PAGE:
Wednesday

31st Aug 2016

EU countries in the dark on human trafficking

Member states lack reliable data to fully evaluate the scale of human trafficking in the EU the European Commission said on Monday (24 September).

"We have so few figures and so few reliable statistics that it is difficult to make an evaluation to see if there is a significant increase or a decrease, we can't really tell because it is such a black and grey sector," noted EU home affairs commissioner Cecilia Malmstrom.

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  • Member state statistics on human trafficking are sometimes unreliable, says the European Commission (Photo: Hans Op De Beeck)

A conservative estimate by the International Labour Organisation put the number of people trafficked worldwide to be some 20.9 million between 2002 to 2011. The UN crime-fighting office says around 2.4 million are in the process of being trafficked at any given moment.

In Europe, the numbers are difficult to assess but most victims are thought to come from Romania and Bulgaria and are most often women, children, undocumented migrants or Roma.

Differing legal standards in member states, problems associated with identifying people as victims of human trafficking and reluctance of some to testify are among the problems national authorities face when collecting data.

In other cases, member states until recently had no legislation to address the issue - Estonia became the last EU member state in April to outlaw human trafficking. People involved in the transport, recruitment and exploitation of trafficked victims can now face up to 15 years in prison.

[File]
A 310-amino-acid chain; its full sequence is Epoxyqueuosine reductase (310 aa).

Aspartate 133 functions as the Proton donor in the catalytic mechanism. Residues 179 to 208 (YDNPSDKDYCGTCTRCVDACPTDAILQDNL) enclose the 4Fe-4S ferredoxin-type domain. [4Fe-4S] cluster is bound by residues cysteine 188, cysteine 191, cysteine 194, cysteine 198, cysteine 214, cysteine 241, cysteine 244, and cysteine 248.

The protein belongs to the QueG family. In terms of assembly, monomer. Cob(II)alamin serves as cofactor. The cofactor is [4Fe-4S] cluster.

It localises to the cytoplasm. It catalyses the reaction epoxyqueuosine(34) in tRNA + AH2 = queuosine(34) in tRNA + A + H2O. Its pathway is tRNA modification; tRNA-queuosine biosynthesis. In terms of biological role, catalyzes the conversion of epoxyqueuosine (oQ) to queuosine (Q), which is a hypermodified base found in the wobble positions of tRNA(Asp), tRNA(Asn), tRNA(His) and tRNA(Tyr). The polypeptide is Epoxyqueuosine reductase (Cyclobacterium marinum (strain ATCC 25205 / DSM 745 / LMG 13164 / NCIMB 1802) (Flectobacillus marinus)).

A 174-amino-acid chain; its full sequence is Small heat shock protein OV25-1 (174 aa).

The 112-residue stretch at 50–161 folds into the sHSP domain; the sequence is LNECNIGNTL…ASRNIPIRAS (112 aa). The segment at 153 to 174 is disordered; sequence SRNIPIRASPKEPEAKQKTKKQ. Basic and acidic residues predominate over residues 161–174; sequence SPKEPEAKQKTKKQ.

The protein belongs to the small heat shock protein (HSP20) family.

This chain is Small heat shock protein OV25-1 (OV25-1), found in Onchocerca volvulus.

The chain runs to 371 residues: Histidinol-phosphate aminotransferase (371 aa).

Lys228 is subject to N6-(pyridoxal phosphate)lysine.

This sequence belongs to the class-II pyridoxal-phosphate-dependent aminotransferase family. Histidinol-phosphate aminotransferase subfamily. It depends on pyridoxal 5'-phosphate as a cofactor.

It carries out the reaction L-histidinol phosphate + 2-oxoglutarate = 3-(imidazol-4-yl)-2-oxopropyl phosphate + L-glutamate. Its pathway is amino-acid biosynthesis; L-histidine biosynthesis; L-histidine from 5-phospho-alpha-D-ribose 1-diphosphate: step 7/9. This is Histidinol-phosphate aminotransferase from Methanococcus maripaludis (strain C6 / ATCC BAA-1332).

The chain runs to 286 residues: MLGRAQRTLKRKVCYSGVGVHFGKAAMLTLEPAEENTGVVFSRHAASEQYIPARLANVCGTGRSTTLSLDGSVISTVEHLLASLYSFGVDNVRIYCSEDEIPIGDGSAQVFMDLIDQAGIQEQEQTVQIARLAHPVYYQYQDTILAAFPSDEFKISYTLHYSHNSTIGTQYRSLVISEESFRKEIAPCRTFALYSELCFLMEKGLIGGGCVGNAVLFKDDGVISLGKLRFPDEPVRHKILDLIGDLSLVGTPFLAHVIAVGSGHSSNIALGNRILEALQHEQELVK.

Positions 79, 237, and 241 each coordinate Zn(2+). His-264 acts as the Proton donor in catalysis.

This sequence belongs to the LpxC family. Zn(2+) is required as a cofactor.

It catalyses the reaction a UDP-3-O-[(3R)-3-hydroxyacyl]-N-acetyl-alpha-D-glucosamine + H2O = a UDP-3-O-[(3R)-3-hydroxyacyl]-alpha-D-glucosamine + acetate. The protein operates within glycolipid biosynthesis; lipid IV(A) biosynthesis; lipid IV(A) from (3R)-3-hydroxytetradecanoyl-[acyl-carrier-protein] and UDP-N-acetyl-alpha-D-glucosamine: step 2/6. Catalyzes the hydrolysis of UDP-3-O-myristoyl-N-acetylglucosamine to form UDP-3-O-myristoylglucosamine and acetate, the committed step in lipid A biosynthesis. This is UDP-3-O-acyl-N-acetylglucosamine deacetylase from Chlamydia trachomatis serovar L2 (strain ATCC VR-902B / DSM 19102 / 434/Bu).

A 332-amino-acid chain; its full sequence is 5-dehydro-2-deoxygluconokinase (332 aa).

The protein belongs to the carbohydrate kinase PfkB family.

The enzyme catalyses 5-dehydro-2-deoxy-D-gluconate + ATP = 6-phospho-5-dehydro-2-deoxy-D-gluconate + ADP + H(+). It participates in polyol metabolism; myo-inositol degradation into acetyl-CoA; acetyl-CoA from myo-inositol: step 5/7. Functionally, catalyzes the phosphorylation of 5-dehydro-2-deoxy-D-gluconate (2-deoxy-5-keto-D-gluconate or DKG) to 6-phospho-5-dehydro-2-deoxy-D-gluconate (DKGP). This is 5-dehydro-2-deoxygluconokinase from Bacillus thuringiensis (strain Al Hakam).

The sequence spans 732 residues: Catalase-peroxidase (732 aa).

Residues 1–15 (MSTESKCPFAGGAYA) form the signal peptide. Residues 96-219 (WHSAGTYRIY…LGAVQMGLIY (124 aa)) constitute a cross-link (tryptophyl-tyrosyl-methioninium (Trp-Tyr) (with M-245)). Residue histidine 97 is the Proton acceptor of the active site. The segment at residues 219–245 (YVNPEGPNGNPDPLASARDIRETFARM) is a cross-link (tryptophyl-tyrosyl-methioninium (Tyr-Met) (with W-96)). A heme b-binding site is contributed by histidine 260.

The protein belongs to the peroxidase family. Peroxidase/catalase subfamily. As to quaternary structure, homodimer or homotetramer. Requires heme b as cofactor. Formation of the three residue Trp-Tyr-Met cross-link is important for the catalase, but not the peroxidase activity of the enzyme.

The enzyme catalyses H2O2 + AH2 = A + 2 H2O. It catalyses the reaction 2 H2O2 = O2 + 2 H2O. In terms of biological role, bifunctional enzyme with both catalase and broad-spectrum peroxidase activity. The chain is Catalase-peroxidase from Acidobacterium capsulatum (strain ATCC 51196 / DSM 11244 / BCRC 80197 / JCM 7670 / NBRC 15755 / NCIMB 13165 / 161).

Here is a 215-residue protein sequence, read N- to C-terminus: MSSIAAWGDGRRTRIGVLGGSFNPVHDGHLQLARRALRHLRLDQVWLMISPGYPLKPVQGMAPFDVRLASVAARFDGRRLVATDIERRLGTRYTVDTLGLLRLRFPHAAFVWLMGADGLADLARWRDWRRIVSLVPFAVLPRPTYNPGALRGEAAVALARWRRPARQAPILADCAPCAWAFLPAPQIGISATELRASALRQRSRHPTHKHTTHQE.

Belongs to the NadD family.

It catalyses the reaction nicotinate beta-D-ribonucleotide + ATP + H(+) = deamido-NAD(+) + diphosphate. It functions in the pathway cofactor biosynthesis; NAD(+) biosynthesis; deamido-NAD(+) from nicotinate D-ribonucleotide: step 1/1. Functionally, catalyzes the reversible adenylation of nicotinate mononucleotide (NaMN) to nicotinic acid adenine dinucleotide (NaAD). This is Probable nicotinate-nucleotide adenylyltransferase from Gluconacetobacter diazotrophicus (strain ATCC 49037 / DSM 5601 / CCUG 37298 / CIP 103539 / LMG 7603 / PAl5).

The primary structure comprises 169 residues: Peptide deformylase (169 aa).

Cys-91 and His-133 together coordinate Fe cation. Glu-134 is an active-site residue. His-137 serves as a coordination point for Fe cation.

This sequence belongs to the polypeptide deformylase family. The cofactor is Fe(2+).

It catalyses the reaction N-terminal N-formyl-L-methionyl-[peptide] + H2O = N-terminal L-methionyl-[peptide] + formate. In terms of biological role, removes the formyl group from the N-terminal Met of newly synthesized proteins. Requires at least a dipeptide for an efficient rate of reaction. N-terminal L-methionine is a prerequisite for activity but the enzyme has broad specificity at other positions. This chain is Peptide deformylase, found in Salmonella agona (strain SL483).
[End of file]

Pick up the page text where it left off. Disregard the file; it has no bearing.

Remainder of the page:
Meanwhile, preliminary data gathered by the EU statistical office, Eurostat, found that the number of people brought to justice between 2008 and 2010 has declined. Some 79 percent of the victims recorded by the EU bureau were women and girls, with three-quarters of them trafficked for sex.

To improve data collection, the commission wants member states to set up so-called national referral mechanisms (NRM) before the end of the year.

The NRMs would compel public authorities to work with civil society to better identify, refer, protect and assist victims.

"This will produce better data, more valid data and it will also help the victims," said Myria Vassiliadou, the EU's anti-trafficking co-ordinator.

The UK launched its own NRM in 2009, with most of data coming directly from the police, a spokesperson told this website.

The UK's Serious Oragnised Crime Agency (Soca) identified 2,077 people as traffic victims in the UK in 2011, but noted in an August report that the number is probably higher. Of those, some 653 had been referred to the NRM with most of them - adults and children - trafficked for sex.

Last year - for the first time ever -"the UK's NRM cited two cases where victims had been trafficked into UK to have their organs removed and sold.

"Each case was discovered prior to surgery ... none of the persons there had any of the organs actually taken out," an NRM spokesperson told EUobserver.

The Salvation Army, based in London, also identified cases of victims brought to the UK for organ harvesting in April.

Meanwhile, Soca says it still has intelligence gaps when it comes to the transport and routing methods used by traffickers. They also lack data on the use of false documentation with some traffickers confiscating victims identify papers to commit fraud.

The European Commission, for its part, adopted an anti-trafficking directive in 2011. Member states have until April 2013 to transpose it.

The commission will then issue a report in 2016 to assess its impact.

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